Find continuing InfoBytes coverage on disaster relief here.
On November 13, Freddie Mac released Guide Bulletin 2018-21 announcing selling and servicing updates, including new requirements for mortgages secured by energy and/or water efficient properties. Effective for mortgages with settlement dates on or after May 1, 2019, Freddie Mac’s GreenCHOICE Mortgages program seeks to improve home affordability by reducing homeowners’ monthly energy or water expenses by facilitating the financing of energy efficient improvements and homes. The bulletin lists specific requirements for the program, including caps for financing the costs of improvements, escrow, and energy reporting requirements. Freddie Mac will apply a $500 credit to help offset transactional costs, provided the seller delivers the requisite Investor Feature Identifier. The Bulletin also includes servicing and transfer of servicing requirements for the program.
Finally, the Bulletin covers property insurance requirements related to flood insurance for condominium projects and revisions to insurance policy premium requirements for condominiums located in Puerto Rico, both of which are effective immediately.
On November 9, the Federal Reserve Board (Board) released the inaugural issue of a new publication, Supervision and Regulation Report (Report), which summarizes banking system conditions, Board supervisory and regulatory activities, trends dating back to the financial crisis, and differing approaches for large financial institutions and regional/community banking organizations. The Report discusses the safety and soundness of the banking industry, and states that the “strong economy” has had a positive effect on the return on equity and return on average assets for banks, with figures showing that industry profitability ratios in the second quarter of 2018 are at a 10-year high.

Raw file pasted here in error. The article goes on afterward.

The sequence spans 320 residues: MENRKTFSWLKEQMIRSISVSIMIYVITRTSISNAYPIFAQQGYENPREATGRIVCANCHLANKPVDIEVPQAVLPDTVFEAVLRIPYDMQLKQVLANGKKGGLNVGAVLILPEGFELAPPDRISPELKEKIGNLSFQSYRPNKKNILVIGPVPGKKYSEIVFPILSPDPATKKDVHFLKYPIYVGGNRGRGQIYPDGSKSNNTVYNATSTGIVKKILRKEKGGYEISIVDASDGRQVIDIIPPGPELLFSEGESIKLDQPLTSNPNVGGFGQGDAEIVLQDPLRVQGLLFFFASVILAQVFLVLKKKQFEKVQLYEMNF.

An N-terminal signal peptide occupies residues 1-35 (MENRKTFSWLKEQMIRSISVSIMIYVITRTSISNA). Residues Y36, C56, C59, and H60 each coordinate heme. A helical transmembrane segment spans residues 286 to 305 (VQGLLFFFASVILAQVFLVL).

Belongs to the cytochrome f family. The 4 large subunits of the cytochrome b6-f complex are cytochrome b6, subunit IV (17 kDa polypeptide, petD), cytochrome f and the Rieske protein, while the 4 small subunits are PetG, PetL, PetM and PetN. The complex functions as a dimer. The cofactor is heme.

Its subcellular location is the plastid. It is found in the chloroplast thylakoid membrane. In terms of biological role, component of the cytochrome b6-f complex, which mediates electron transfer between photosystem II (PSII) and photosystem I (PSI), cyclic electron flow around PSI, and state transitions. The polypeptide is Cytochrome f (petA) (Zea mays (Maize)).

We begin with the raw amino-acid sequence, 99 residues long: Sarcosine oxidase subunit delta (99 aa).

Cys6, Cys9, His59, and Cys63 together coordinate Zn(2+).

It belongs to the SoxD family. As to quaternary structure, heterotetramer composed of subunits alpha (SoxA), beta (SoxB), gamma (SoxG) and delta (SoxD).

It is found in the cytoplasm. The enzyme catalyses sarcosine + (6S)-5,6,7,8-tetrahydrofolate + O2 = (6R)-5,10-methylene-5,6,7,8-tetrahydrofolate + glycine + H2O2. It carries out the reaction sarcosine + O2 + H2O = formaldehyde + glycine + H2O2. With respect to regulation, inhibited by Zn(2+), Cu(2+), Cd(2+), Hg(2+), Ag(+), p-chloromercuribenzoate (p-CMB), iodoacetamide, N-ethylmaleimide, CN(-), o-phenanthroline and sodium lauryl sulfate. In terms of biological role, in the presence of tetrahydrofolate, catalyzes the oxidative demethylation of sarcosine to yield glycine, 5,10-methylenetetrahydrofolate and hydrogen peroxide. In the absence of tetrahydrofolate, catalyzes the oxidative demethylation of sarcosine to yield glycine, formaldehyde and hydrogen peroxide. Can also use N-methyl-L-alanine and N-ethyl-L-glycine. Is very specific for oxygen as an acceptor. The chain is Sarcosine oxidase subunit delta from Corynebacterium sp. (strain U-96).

However, the Board also discusses several areas of concern including, among other things, that firms assigned “less-than-satisfactory-ratings generally exhibit weaknesses in one or more areas such as compliance, internal controls, model risk management, operational risk management, and/or data and information technology  infrastructure.” The Board also cites weaknesses in Bank Secrecy Act/anti-money laundering (BSA/AML) programs. The Report outlines future supervisory priorities, which continue to address risk management controls and cyber-related risks, and also include (i) a focus on four specific components: capital; liquidity; governance and controls; and recovery and resolution planning for the largest firms; and (ii) a focus on credit risk, operational risk, sales practices and incentive compensation, and BSA/AML compliance for regional and community banks. In addition, the report discusses plans to minimize regulatory burdens, tailor bank examinations to risk, and optimize supervision resources.